Red Rooster

The Red Rooster was one of the most famous nightclubs in Las Vegas from the early 1930s to the early 1950s on present-day Las Vegas Boulevard, where as a "speakeasy" it was once raided by federal government agents for selling liquor during Prohibition.

In the 1920s and early 1930s, while the federal Volstead Act outlawing the sale of alcohol was in force, Las Vegas became notorious for tolerating both illegal gambling and the consumption of alcohol in local clubs, mainly on Fremont Street downtown.

The Red Rooster was one of a few newer nightclubs, such as the Pair-O-Dice, built several miles west of downtown on Highway 91 to get first crack at the motorists driving to town from California.

Owner Alice Wilson Morris opened the Red Rooster in 1931. The one-story, Spanish Mission-style building had a stage for a singer and orchestra, a dance floor, and a restaurant. But the place almost immediately became a speakeasy, serving liquor during Prohibition.

In February 1931, the United States Justice Department sent a federal marshal to order the Red Rooster to stop selling alcohol, or risk being closed down by federal agents, as had been done earlier to the Arizona Club in downtown Las Vegas. The club's management complied, at least temporarily.

After Nevada's state government legalized casino gaming in March 1931, the Red Rooster was one of the first twenty-five businesses to receive a gaming license from Clark County's new License Board. On April 1, the club was permitted to operate one blackjack table and three slot machines.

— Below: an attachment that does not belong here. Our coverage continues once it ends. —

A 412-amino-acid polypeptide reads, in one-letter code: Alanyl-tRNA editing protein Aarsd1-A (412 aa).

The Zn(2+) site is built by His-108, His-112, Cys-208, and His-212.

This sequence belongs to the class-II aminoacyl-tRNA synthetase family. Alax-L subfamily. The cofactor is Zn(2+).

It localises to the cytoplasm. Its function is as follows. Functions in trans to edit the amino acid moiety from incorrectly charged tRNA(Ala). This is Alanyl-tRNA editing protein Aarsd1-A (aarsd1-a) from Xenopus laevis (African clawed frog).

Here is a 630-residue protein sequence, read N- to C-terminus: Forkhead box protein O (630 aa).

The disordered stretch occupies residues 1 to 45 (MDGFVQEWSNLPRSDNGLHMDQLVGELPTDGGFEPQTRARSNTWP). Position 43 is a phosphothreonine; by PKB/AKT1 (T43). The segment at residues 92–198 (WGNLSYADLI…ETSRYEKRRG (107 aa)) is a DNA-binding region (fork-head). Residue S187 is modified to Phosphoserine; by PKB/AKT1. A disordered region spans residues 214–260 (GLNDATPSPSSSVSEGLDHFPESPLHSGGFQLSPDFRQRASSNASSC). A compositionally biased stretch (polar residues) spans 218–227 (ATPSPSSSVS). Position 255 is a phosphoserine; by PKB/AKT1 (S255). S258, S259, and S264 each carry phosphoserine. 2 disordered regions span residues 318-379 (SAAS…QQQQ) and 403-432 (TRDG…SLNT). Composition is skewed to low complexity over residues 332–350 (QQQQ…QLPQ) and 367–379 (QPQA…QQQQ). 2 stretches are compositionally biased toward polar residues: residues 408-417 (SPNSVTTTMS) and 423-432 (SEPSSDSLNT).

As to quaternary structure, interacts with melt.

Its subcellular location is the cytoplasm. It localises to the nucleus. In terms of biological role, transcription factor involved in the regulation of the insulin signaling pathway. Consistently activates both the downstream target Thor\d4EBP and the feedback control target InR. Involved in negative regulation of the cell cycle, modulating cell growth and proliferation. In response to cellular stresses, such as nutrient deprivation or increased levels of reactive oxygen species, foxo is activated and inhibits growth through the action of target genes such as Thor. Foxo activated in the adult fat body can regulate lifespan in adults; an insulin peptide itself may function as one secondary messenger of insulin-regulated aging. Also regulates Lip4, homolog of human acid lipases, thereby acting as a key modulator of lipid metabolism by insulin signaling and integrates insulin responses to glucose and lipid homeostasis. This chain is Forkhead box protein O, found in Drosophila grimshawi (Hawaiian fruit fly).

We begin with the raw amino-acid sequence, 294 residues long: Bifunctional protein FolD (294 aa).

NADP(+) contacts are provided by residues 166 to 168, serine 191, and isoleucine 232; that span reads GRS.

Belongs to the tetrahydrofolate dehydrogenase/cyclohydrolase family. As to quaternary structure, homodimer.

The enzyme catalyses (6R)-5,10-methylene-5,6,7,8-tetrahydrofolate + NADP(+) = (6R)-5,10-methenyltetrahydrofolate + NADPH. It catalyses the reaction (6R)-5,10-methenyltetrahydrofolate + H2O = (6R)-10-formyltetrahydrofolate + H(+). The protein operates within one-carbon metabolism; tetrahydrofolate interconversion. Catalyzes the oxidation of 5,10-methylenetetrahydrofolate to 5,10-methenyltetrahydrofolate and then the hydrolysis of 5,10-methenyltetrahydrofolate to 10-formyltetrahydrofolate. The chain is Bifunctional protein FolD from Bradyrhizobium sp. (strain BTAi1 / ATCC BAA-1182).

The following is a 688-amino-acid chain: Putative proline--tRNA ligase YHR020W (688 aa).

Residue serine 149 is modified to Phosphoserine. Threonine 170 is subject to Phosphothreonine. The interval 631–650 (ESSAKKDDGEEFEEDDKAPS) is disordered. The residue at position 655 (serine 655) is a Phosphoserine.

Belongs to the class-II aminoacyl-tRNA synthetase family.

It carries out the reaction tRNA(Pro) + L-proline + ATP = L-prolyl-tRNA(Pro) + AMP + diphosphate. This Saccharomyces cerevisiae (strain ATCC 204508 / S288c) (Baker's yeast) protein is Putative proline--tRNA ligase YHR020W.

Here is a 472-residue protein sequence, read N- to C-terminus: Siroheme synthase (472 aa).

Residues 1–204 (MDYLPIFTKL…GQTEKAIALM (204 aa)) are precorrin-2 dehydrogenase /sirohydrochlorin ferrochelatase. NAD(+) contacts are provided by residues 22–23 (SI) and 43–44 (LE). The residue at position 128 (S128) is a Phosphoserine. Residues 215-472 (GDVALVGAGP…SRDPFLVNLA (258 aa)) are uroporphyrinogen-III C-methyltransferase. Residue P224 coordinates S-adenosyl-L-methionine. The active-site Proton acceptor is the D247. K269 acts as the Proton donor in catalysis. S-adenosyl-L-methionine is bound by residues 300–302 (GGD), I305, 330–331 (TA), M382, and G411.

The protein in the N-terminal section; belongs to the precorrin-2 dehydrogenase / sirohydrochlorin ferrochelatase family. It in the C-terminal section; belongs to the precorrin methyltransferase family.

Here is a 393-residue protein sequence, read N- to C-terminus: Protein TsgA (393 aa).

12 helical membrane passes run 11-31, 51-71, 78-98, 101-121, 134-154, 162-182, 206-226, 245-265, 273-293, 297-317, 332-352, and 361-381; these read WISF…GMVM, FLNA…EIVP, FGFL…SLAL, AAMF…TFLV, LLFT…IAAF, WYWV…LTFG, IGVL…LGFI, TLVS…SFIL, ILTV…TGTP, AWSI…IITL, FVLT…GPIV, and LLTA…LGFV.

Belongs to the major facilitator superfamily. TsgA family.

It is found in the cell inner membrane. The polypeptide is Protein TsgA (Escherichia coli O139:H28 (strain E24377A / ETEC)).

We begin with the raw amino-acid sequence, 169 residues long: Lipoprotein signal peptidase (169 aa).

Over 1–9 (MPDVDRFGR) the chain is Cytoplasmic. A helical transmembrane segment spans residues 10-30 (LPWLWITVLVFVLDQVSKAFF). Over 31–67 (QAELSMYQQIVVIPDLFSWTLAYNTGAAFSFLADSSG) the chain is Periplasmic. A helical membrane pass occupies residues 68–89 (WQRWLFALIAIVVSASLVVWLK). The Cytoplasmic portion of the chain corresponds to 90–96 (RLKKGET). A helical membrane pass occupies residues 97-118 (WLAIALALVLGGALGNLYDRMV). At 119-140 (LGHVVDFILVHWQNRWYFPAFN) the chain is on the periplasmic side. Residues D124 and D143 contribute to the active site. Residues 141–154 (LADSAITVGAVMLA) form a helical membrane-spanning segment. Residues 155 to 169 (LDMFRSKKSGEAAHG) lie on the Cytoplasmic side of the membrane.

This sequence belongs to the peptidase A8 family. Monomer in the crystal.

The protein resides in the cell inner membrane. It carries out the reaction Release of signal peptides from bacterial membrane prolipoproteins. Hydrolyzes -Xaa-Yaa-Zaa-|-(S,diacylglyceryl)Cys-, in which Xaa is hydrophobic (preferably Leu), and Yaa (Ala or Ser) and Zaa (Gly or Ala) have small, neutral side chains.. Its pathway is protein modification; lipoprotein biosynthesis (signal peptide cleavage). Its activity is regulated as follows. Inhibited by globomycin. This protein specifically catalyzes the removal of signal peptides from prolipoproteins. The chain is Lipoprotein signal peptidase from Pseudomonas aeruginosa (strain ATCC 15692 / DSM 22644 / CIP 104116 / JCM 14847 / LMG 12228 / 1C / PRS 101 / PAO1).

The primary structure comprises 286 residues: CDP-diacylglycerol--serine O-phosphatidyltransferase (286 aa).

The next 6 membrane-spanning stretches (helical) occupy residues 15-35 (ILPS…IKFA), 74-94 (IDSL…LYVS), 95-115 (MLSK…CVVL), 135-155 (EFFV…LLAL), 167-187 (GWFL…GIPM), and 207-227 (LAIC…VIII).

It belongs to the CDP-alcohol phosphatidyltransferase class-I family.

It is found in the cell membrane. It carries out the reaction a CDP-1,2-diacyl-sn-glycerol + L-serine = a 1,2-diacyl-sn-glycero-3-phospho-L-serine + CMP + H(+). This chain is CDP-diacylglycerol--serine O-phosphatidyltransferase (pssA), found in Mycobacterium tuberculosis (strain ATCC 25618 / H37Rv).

But that July, the Red Rooster earned the dubious distinction of being the first new Clark County casino to lose its gaming license after federal agents finally raided the club and charged Morris with illegal liquor sales.

In January 1933, the county granted Morris' Red Rooster what it called a dance hall license. After Prohibition was repealed that year, the county agreed to grant it a license to serve only beer. The club burned to the ground in July 1933, but it reopened on the day before New Year's Eve in 1933. The Red Rooster remained popular throughout the 1930s and World War II.

Former movie actress Grace Hayes, who had starred in Hollywood films in the early 1930s, bought the club in 1947 and renamed it the Grace Hayes Lodge. By then, an "auto court" or motel called the Sans Souci had been added.

Flamingo operator and organized crime associate Benjamin "Bugsy" Siegel reportedly frequented the club's lounge. Hayes soon changed the club's name back to the Red Rooster, sold the place in 1950, then purchased it back a year later.

Hayes sold the club, on the growing boulevard now known as the Las Vegas Strip, for good in 1953. New owners renovated and ran it under names such as the Hi-Ho and the Patio Club. In the late 1950s, the former club was transformed into the Sans Souci Hotel, which contained a 400-seat showroom that proved popular with visitors, showcasing mostly middlebrow performers and burlesque dance acts. But the Sans Souci frequently ran into financial trouble.

In 1963, a new hotel, The Castaways, was built at the site. It also suffered from a lack of business at first, but would survive on the Strip for more than a quarter century. Howard Hughes bought The Castaways in 1970. The hotel finally closed in 1987 to make way for The Mirage, which opened in 1989.

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